From my early youth, Ninjas have been a fascinating subject for me. They are what attracted me to my main hobby of collecting G.I. Joes. Movies like American Ninja, Ninja Magazine, and the 80’s Ninja craze fueled this passion. Several of the stories in the comics centered around Storm Shadow and Snake Eyes, who were from the same Ninja clan.
As life progressed, I started studying the Art of Ninjitsu at age 16. Stephen Hayes’s writings on Togakure-ryū Ninjutsu inspired me to seek out training in this ancient art form. The things I learned from this directly translate into my job as a Network Engineer/Architect/Shaman. This tends to be a theme with any martial art. I just gravitated toward Ninjutsu.
Ninjutsu does not teach you pre-rehearsed Kata like many other martial arts. You learn concepts and then apply them to different scenarios. You learn to use what you know in a given situation instead of rehearsing moves. This isn’t to say arts with Katas are inferior, just a different mindset. I can directly apply this to my everyday work of trying not to get caught in too linear thinking.
This is where one would expect to say they learned patience from a martial art. I didn’t necessarily learn patience as much as I learned discipline. Discipline is knowing when to be calm and collected and when to pull out your swords and chop some stuff up. Patience is a part of the overall plan. A good foundation of patience, discipline, and drive are essential lessons to learn.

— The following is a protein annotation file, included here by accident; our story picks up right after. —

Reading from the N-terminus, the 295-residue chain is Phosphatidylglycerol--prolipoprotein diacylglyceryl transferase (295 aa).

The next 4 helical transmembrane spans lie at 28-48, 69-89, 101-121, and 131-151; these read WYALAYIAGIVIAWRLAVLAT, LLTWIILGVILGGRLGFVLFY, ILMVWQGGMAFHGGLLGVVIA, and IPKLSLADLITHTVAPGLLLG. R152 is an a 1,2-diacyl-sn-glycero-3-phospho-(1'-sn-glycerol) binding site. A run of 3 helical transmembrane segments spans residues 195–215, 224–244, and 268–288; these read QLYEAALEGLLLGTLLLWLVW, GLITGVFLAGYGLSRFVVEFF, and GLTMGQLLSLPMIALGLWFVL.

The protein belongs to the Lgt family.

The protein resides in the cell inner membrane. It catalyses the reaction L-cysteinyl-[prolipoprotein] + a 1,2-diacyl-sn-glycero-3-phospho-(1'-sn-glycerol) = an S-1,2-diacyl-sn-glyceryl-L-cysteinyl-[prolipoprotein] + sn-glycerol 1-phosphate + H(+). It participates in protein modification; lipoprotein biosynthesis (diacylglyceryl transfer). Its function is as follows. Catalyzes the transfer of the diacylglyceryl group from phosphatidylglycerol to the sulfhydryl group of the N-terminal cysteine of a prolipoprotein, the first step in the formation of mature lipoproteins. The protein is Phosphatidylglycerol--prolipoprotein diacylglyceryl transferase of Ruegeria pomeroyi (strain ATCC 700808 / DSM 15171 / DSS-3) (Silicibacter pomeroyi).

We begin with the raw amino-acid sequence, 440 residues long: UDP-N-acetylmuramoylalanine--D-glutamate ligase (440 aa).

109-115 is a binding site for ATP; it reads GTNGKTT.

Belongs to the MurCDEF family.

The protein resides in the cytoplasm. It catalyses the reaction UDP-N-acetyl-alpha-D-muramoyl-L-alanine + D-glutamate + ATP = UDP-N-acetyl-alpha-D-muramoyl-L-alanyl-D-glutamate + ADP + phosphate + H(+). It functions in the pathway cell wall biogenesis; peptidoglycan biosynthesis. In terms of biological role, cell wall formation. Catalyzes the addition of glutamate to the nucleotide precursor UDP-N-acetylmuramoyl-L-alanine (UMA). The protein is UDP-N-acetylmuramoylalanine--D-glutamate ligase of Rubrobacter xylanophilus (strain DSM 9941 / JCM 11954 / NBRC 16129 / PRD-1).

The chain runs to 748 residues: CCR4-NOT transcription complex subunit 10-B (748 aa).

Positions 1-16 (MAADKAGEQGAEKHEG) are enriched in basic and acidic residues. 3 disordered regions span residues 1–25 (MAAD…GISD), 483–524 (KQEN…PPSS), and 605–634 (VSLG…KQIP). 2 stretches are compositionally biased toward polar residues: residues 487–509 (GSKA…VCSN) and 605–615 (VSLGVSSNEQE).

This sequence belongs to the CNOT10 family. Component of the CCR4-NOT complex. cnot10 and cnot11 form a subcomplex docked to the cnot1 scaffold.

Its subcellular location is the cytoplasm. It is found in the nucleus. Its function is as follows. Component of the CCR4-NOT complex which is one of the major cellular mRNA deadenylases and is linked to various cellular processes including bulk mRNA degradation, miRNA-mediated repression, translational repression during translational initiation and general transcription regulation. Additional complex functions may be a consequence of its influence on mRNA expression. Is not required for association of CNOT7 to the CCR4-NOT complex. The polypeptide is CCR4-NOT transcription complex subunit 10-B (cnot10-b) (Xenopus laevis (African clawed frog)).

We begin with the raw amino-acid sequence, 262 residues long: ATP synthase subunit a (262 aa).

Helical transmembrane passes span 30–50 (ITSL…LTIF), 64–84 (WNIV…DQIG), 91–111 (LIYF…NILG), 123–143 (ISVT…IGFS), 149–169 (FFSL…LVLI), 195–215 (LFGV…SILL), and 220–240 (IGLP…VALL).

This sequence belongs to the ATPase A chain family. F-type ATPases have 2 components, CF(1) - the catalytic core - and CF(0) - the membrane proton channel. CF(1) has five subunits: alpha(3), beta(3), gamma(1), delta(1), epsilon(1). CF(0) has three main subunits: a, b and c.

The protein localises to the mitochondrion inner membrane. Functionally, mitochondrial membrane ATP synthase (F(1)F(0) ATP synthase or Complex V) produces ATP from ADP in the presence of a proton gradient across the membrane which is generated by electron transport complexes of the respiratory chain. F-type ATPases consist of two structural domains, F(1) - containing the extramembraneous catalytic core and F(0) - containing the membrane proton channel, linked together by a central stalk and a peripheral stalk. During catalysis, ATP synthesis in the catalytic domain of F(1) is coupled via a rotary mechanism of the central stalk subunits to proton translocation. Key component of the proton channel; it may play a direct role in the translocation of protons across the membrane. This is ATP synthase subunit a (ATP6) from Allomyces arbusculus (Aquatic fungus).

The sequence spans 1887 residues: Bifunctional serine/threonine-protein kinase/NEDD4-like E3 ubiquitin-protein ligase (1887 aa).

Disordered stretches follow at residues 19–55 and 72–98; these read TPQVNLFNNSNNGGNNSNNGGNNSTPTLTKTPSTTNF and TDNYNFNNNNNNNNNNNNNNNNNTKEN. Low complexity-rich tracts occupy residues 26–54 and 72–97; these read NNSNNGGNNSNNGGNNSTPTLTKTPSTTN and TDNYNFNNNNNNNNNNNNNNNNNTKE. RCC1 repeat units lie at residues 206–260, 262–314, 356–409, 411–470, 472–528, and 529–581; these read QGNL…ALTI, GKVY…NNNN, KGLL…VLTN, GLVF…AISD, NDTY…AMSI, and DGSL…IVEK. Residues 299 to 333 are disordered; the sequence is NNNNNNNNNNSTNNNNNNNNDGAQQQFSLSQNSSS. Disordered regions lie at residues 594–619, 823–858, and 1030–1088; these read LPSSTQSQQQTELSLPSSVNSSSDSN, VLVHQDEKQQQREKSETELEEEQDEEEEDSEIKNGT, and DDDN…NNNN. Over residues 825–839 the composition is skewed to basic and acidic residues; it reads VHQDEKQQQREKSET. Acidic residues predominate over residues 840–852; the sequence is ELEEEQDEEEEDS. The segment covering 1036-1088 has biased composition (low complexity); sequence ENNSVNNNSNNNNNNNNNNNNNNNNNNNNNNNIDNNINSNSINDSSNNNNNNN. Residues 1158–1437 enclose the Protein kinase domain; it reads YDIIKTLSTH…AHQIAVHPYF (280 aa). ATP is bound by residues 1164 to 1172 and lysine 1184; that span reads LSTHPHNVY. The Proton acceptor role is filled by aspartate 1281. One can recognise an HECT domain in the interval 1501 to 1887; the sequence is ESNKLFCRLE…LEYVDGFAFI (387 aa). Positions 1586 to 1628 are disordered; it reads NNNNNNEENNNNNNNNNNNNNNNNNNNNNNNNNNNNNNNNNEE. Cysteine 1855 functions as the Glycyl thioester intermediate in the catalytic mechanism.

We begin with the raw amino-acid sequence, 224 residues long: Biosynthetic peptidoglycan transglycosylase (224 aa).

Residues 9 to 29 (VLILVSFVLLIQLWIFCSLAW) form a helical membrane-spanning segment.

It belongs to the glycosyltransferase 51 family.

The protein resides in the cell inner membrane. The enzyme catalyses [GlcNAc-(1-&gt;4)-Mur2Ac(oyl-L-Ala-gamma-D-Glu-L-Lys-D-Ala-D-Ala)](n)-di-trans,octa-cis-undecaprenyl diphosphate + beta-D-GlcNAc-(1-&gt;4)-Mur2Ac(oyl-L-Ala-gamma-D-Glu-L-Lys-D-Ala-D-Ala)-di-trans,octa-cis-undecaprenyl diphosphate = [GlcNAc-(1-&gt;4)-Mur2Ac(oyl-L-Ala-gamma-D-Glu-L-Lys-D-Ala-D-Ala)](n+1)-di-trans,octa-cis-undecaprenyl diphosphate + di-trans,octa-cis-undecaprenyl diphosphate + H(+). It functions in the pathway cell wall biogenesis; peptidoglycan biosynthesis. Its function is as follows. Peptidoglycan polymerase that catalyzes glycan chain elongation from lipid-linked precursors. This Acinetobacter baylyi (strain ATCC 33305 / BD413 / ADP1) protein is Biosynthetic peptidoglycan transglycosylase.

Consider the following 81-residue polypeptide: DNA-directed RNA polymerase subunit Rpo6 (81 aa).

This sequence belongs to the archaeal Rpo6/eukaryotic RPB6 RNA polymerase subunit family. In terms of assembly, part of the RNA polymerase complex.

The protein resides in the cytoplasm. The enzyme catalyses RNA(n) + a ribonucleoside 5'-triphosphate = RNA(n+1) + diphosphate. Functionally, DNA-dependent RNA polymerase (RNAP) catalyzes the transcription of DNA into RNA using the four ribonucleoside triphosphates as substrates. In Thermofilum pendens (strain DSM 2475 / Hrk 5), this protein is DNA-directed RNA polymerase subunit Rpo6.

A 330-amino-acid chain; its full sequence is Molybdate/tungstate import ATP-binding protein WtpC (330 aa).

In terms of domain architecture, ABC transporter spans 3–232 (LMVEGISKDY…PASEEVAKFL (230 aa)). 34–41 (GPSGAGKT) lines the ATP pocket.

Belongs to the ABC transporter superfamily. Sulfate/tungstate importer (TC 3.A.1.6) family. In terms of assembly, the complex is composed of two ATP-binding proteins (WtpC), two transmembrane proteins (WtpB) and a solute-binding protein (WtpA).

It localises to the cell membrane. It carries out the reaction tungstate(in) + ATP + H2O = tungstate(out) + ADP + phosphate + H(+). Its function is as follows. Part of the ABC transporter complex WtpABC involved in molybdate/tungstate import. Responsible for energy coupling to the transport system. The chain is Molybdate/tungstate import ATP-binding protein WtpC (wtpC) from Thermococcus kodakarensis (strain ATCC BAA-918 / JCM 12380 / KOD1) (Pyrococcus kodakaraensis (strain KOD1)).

Network Engineers have different visibility in different types of organizations. In an Enterprise, I.T. is often bolted on. This has been changing some in the past few years, but it is not the focus of the business. The network is much more at the forefront in the Service Provider space. This is where the catch-22 happens for some I.T. Folks. The non-technical folks don’t understand the backend work making things run smoothly. An out-of-sight-out-of-mind kinda thing. When things break, the opposite happens. Management wonders what they have been doing. A good team of technical and non-technical keep the visibility “visible”. What goes on to make the network function is not some black hole full of jargon.
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An outstanding network engineer is like a Ninja of Feudal Japan. The Ninja is behind the scenes manipulating things without really being seen. A smooth engineer “dons” his Ninja garb and gets into the real nuts and bolts. At the same time, this engineer can switch outfits, walk with the non-technical folks, and fit in. This is where some folks fail. To succeed, the Network person needs to explain to non-technical folks what is happening. It’s not because they need to understand the inner workings, but they need to understand the effort which goes into planning, implementing, and maintaining a modern computer network,